Get started writing games for Windows 10 – Part 1


If you've been writing iOS or Android games and apps, you might have glanced at Windows and though "Hmm, well, Windows is all C# and XAML, so unless my game is 'Database Simulator V' that's not going to be much fun". And you might have a point: it's true XAML isn't suited to apps like games, but on the other hand, there now more frameworks and tools available on Windows than ever before. I'd go so far and say there's never been a better time to start writing games for Windows. If anything, with so many different choices, it can be rather confusing to know how to get started.

So, let's get down to some basics and ask the obvious question: "What should you use to write a game that you want to publish in the Windows Store?"

The answer you get is going to depend on who you ask, and what kind of game you want to write. 2D? 3D? It will also depend on if you want to go cross-platform, and it will depend on your choice of programming language.

But since I'm writing this, you're going to get my opinion. My favorite type of game to write is 2D and Sprite based. I like the retro classics, and I've writing them since before they were retro. So, on iOS I am a big fan of the SpriteKit framework. I've been looking around for the closest equivalent, and the answer seems to be MonoGame. MonoGame, if you didn't know, is what happened to Microsoft's XNA game framework. MonoGame is now open source and cross-platform. You can even use Xamarin to write MonoGame apps and run them on everything from iPhones to Xboxes.

So let's start here. I'm assuming you have Windows 10 running, and Visual Studio 2015 installed.

Part 1 - Getting the tools installed

1. Install MonoGame 3.5 for Visual Studio from MonoGame.net

2. Launch Visual Studio 2015, and go to File / New / Project

3. Under the Visual C# project templates, select MonoGame and MonoGame Windows 10 Universal Project

4. Pick a name for your app, and click on OK.

5. Have a little cry because the template is broken and you get an error. 🙁

6. Have a cup of tea. Resolve to fix this.

7. Find the MonoGame templates. They have (perhaps unexpectedly) been installed into: C:\Users\USER\Documents\Visual Studio 2015\Templates\ProjectTemplates\Visual C#\Visual C#\MonoGame

8. Unzip the template WindowsUniversal.zip, and explore its contents.

9. Find the file called WindowsUniversal.vstemplate and open it in a XML editor.

10. Locate the XML that looks like this, and delete it:

<wizardextension>
  <assembly>Microsoft.VisualStudio.WinRT.TemplateWizards, Version=14.0.0.0, Culture=neutral, PublicKeyToken = b03f5f7f11d50a3a</assembly>
<fullclassname> Microsoft.VisualStudio.WinRT.TemplateWizards.ApplicationInsights.Wizard\</fullclassname></wizardextension>

11. Save the file. Delete the original template file WindowsUniversal.zip.

12. Restart Visual Studio.

13. Go to File / New / Project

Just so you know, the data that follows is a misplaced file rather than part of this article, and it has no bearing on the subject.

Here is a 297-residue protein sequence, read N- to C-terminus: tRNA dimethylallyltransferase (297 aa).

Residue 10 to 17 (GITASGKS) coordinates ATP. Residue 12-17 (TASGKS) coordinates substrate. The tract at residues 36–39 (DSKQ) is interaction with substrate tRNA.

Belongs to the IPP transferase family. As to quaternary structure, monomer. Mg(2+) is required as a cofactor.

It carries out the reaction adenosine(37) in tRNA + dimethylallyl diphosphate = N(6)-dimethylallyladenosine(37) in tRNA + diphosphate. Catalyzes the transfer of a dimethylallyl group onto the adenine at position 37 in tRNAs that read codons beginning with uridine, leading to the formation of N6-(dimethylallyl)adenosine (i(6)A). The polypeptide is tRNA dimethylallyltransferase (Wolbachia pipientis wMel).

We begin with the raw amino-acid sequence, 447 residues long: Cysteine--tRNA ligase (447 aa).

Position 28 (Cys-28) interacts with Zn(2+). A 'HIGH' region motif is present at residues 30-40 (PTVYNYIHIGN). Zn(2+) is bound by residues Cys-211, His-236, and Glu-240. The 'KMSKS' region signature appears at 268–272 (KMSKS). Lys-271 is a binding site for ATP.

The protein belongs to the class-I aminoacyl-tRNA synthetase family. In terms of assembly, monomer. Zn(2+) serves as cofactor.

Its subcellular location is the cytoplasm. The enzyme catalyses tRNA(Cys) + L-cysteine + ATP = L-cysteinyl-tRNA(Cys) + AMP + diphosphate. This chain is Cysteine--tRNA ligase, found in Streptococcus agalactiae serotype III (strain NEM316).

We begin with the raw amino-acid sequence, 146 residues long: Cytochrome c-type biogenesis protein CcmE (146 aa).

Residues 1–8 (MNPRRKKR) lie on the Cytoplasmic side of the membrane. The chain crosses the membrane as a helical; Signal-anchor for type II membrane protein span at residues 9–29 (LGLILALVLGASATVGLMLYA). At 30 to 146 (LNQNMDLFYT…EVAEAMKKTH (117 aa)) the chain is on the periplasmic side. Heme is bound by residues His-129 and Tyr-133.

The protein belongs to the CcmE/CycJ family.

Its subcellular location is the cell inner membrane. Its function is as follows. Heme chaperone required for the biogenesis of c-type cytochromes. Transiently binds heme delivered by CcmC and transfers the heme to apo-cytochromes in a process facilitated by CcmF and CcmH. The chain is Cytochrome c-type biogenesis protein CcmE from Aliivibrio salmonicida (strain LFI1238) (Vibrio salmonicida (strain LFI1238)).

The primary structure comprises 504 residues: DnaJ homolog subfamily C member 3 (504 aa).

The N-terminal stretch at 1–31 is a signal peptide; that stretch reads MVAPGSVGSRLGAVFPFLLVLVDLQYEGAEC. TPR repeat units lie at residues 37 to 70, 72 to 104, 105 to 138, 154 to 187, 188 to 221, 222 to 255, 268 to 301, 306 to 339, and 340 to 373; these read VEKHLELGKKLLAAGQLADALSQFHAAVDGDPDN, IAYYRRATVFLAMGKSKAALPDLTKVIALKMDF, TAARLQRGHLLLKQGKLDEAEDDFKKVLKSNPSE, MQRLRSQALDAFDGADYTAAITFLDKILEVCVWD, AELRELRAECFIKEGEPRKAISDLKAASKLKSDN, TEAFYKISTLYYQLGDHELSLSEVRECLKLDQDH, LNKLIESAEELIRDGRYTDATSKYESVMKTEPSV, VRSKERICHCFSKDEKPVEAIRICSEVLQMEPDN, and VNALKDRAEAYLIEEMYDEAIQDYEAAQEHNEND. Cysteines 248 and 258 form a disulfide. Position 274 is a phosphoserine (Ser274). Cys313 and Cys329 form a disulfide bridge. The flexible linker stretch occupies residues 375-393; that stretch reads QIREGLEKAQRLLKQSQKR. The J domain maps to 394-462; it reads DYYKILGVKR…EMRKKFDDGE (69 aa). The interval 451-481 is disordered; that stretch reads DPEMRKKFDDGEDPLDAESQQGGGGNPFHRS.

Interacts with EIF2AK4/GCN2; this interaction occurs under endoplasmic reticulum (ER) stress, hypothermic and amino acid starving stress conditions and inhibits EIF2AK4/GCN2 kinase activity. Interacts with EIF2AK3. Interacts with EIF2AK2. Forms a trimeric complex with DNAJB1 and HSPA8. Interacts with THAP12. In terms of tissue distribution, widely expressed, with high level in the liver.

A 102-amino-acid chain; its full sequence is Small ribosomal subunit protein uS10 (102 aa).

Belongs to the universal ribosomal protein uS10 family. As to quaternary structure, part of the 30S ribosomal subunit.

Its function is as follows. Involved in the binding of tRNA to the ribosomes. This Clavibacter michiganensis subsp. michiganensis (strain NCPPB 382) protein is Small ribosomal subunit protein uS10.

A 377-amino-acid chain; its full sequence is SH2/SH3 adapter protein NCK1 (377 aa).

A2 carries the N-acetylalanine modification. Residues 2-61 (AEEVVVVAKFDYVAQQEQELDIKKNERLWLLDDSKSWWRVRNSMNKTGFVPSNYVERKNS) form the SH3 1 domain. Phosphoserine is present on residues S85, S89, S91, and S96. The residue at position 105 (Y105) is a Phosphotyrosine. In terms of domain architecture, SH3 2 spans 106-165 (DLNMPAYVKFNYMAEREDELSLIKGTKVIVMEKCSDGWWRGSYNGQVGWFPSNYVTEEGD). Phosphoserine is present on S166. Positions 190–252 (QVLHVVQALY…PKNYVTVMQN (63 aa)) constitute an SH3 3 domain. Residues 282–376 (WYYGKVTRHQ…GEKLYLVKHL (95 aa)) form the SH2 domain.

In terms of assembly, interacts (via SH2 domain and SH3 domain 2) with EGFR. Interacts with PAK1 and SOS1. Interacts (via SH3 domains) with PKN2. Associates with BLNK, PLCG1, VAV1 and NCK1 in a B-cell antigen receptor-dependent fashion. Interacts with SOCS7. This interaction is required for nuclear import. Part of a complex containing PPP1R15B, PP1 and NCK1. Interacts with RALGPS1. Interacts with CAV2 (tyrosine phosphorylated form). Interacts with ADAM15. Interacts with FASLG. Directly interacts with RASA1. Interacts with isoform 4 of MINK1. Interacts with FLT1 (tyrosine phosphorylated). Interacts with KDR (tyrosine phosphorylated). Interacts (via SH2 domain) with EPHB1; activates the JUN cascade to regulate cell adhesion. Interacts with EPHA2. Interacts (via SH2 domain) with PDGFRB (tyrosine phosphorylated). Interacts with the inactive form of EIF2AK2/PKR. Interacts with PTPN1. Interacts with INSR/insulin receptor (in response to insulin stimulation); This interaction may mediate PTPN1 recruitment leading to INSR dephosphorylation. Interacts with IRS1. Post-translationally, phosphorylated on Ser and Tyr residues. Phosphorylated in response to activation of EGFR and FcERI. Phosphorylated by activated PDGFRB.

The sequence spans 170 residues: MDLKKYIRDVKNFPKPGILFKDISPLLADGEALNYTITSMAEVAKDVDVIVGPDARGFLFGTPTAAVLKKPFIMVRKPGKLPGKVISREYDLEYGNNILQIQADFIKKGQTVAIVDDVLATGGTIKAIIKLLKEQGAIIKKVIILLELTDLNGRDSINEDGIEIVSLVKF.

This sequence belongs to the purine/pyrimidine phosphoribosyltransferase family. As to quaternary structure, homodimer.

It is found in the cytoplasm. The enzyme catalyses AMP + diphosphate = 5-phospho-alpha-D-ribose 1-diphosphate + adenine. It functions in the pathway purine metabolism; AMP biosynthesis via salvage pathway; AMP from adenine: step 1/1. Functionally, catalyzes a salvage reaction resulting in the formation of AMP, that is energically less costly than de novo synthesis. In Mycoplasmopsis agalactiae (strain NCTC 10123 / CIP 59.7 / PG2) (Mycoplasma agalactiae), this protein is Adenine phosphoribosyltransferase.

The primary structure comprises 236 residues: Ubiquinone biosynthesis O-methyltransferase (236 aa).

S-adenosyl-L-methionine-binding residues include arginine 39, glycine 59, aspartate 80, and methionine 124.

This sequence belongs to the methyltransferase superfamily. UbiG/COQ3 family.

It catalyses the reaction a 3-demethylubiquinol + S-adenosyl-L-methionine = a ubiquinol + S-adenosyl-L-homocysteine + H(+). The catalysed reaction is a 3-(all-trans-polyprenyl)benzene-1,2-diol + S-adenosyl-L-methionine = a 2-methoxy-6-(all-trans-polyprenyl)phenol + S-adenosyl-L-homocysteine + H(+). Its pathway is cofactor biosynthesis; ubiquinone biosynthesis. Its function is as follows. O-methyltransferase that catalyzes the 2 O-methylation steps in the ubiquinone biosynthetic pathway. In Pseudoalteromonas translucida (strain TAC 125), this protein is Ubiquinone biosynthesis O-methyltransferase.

14. Under the Visual C# project templates, select MonoGame and MonoGame Windows 10 Universal Project

15. Pick a name for your project (different from Step 4), and click OK.

16. Your project will be created. It will look as though there are errors, until you build it for the first time as this triggers the installation of some nuget packages.

17. Make sure x86 and Local Machine are set as a target platform, and build and run the empty project: if it's working, you will see a beautiful, blue window.

Part 2 - Getting something onto the screen

1. Starting with your empty MonoGame project, drag in a PNG image to act as a sprite. Place the image in the Content directory for now.

Note: MonoGame supports a "content pipeline", which is a separate tool that processes images and sounds and other files into a resource that your app can use. For larger projects, it makes sense to use the pipeline. For small apps like this, directly loading the image from file is fine.

2. Open the file Game1.cs, which the template has created for you. This file contains the main functions that are called when are app is running, including Initialize(), Update() and Draw().

3. Let's create a texture - the property that stores an image. Under

SpriteBatch spriteBatch;

add:

Texture2D spaceshipTexture;

4. In the LoadContent() method, add the following code to load the PNG file and assign it to a Texture2D object:


using (var stream = TitleContainer.OpenStream("Assets/SpaceShip.png"))
{
spaceshipTexture = Texture2D.FromStream(this.GraphicsDevice, stream);
}

5. Now we can draw the texture by updating the Draw() method to include the following:

protected override void Draw(GameTime gameTime)
 {
 GraphicsDevice.Clear(Color.CornflowerBlue);
 spriteBatch.Begin();
 Vector2 spritePosition = new Vector2(100, 100);
 Color tintColor = Color.White;
 spriteBatch.Draw(spaceshipTexture, spritePosition, tintColor);
 spriteBatch.End();
 base.Draw(gameTime);
 }

That's how easy it is to create a sprite and draw it, using MonoGame. What next? Let's see how to move and control things. Stay tuned!


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